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Texas Counties

Texas is divided into two hundred and fifty-four counties, more than any other state. Texas was originally divided into municipalities, a unit of local government under Spanish and Mexican rule. When the Republic of Texas gained its independence in 1836, there were 23 municipalities, which became the original Texas counties. Many of these would later be divided into new counties. The most recent county to be created was Kenedy County in 1921. The most recent county to be organized was Loving County in 1931

Morris County, Texas

Morris County Education, Geography, and History

Morris County, Texas Courthouse

Morris County is a county located near the eastern border of the state of Texas. Based on the 2010 census, its population was 12,934. Its county seat is Daingerfield. Morris County is probably named for William Wright Morris, an early judge and planter from Henderson, also in northeast Texas.

Etymology - Origin of Morris County Name

uncertain, most likely William Wright Morris, a legislator and planter in the area


County QuickFacts: CensusBureau Quick Facts

Morris County History

Morris County is a county located in the US state of Texas. Its seat is Daingerfield. Morris County is probably named for William Wright Morris, an early judge and planter from Henderson.

Handbook of Texas Online
Before the existence of Morris County, five counties included all or part of its territory. In 1820 the area was organized as Miller County, Arkansas. In 1836 the tract became Red River County of the Republic of Texas. In January 1841 the Congress of the republic established Paschal County for judicial and other purposes and designated Daingerfield county seat. The act establishing Paschal County was ruled unconstitutional by the Supreme Court the next year because it did not provide the county with representation in the legislature. Subsequently, part of what was to become Morris County became part of Red River County, and the rest of the area was part of Bowie County. In 1846 the First Legislature of the state of Texas established Titus County, which included all of the territory in present Morris County. Morris County was demarked from Titus County on March 13, 1875, and probably named for William W. Morris. The county was organized on May 12, 1875, with Daingerfield as the county seat. Periodic unsuccessful attempts have been made to make another town county seat. More at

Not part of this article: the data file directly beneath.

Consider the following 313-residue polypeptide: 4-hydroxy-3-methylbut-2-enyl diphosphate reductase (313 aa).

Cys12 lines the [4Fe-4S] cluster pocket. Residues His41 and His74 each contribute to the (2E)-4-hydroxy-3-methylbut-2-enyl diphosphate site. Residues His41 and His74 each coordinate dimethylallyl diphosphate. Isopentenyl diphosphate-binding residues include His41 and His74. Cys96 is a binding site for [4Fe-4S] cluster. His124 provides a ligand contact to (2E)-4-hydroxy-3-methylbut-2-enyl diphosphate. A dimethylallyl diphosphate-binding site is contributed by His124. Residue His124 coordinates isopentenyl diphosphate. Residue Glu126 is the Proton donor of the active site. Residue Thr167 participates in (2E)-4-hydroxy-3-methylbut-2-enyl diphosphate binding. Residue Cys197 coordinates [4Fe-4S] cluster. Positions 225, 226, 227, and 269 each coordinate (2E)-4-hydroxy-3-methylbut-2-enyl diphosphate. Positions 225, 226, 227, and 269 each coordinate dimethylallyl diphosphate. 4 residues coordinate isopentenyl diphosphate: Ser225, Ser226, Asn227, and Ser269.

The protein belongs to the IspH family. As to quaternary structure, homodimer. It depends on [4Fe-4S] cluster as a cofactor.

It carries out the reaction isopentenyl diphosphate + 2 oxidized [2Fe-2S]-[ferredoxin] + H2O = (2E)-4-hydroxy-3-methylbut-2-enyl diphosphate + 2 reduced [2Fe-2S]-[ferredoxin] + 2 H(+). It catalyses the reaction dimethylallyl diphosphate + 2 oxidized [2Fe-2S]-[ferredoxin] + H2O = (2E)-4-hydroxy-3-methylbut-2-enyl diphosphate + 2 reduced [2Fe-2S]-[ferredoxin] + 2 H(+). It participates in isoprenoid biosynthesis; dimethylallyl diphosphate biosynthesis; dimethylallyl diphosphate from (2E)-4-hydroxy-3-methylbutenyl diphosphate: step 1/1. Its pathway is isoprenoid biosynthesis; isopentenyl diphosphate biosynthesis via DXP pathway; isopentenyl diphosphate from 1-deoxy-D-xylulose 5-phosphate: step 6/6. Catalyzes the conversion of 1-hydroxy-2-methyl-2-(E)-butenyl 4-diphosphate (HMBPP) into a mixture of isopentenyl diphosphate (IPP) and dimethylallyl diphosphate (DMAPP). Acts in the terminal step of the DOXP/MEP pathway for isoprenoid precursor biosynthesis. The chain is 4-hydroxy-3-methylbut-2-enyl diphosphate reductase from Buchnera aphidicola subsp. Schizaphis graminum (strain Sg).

Cecil Harper, Jr., "MORRIS COUNTY," Handbook of Texas Online (http://www.tshaonline.org/handbook/online/articles/hcm19), accessed January 24, 2016. Uploaded on June 15, 2010. Published by the Texas State Historical Association.

Geography: Land and Water

As reported by the Census Bureau, the county has a total area of 259 square miles (670 km2), of which, 255 square miles (659 km2) of it is land and 4 square miles (11 km2) of it (1.60%) is water.

Neighboring Counties

Bordering counties are as follows:

  • Bowie County (north)
  • Cass County (east)
  • Marion County (southeast)
  • Upshur County (south)
  • Camp County (southwest)
  • Titus County (west)
  • Red River County (northwest)


The following school districts serve Morris County:

Daingerfield-Lone Star ISD (small portion in Titus County)
Hughes Springs ISD (mostly in Cass County)
Pewitt CISD (small portions in Titus and Cass counties)

Morris County is also served by the Northeast Texas Community College, whose main campus is in southeastern Titus County, but it has a small satellite campus in Naples.

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